• 23. Thoughtsabout illness(cognitions)Feelings aboutillness(emotions)What is done(behaviour)to manage the illnessto manage emotionsBehaviour and emotionscan affect the physicalprocesses of illness
  • 24. Heart attack was caused bystress, my heart conditionis uncontrollable and lifethreateningI can help to preventanother heart attack bylosing weight andexercisingStressed and a bit hopelessStressed but optimisticThere’s no point going to rehabI had better be careful and avoid stressIf I get fitter and lose some weight myhealth will improve and I may be ableto get back to work in a month or twoAn intervention to help people to feel thatthey did have some degree of control overtheir future heart health resulted in aquicker return to work and less anginapain when compared “usual care.”(Petrie et al., 2002)Two people(A and B) have aheart attack
  • 25. There are many long–term health conditions andeach poses its own challengesHowever, from a psychologist’s point of view, thereare features in commonOne common thread is that there is often only a weakrelationship between disease severity and experienceof illness.Sometimes people look as if they are “better” on thetests but still feel quite ill
  • 26. Initial illnessor infectionDelayed diagnosis?Loss of fitnessSleep disturbanceHPA axis dysregulationSocial/emotionalconsequencesExperience symptomsactivity is tiringmuscles achefeel dizzy, sickStressed about the symptomsFocusing on symptomsWorrying about the symptomsA generalmodela vicious spiralTakes a long time to feel betterDisrupted activitiesTry to keepgoingSTRESS!!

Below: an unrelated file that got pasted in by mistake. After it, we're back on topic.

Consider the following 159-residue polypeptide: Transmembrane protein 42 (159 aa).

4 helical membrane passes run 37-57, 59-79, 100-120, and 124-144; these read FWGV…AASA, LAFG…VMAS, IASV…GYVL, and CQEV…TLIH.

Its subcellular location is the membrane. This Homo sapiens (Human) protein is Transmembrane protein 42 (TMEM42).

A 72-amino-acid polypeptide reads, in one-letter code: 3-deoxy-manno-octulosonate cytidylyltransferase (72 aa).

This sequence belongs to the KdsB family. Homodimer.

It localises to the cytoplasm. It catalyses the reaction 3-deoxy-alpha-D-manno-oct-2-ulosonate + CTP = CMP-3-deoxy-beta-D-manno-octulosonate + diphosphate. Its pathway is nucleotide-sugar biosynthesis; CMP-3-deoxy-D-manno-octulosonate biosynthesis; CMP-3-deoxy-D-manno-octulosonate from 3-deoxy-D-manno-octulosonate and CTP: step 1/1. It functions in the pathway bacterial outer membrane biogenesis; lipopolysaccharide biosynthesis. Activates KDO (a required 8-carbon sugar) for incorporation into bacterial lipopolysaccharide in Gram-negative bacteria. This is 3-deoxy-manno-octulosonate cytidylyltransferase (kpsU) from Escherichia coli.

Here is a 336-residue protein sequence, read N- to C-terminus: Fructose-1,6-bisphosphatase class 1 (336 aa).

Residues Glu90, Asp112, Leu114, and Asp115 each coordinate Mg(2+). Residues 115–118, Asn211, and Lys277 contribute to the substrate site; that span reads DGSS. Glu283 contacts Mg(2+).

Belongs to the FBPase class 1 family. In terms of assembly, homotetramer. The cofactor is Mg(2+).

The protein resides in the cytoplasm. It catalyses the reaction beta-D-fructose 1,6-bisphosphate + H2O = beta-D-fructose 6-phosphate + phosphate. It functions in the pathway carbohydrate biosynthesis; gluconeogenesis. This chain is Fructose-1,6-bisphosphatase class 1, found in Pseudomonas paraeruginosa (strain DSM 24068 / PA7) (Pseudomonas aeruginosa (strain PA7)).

• 27. Fatigue in multiple sclerosis (MS)Fatigue is a very common and disabling problem inmultiple sclerosisSkerrett & Moss-Morris (2006) gave some people withMS questionnaire measures of what they thoughtabout and what they did about their symptoms“Symptom load” (All these symptoms are due to myMS)“Embarrassment” (I am embarrassed to go out)“Activity limitation” (I had better not do anything incase it makes my fatigue worse)
  • 28. They measured fatigue and social adjustmentThey had several measures of the severity of the MSincluding a neurologist’s opinionThey found that, even taking into account the severityof the MS symptoms, people who felt moreembarrassed and who were limiting their activitieswere more fatigued
  • 29. In a subsequent study, these authors developed antreatment programme to improve MS fatigueThere were 8 sessions. Some of these were:Understanding your symptomsThinking more positivelyDealing with stressGoal settingSleep management
  • 30. Patients who received this treatment package showedlarger improvements in fatigue than those in a controlgroup who practised relaxation only(Van Kessel et al., 2008)Other conditions in which psychologists have helpedto improve patients’ symptoms include rheumatoidarthritis and psoriasis
  • 31. Initial illnessor infectionDelayed diagnosis?Loss of fitnessSleep disturbanceHPA axis dysregulationSocial/emotionalconsequencesExperience symptomsactivity is tiringmuscles achefeel dizzy, sickReduced/disrupted activity levelsStressed about the symptomsFocusing on symptomsWorrying about the symptomsA generalmodelTakes a long time to feel betterTry to keepgoingPHYSICALSYMPTOMSOF STRESS
  • 32. Health psychologists have studiedhow stress canMake us more prone toinfectionMake pain worseImpact oncardiovascular healthAffect wound healing
  • 33. Two key studies on stress andwound healingThe first one looked at the stress of caring for a personwith Alzheimer’s diseaseUsed experimentally inflicted small woundsThese allowed researchers to carefully describehealing times in people under different conditions ofstressTypical technique involved the infliction of a punchbiopsy woundMAB13-8
  • 34. Punch biopsy
  • 35. 13 caregivers of Alzheimer’s Disease patients13 healthy people, same age – not carersPunch biopsy wound, 3.5mm, full skin depthPhotographed every few days until the wound healedWound size measured every few days
  • 36. Both graphs taken from Kiecolt-Glaser et al., 1995, Lancet, 346,4: 1194-6.
  • 37. Some other researchers persuaded 11 dental students tobe wounded twice, once during the summer vacation and6 weeks later during examsFrom Marucha et al (1998),Psychosomatic Medicine 60:362-365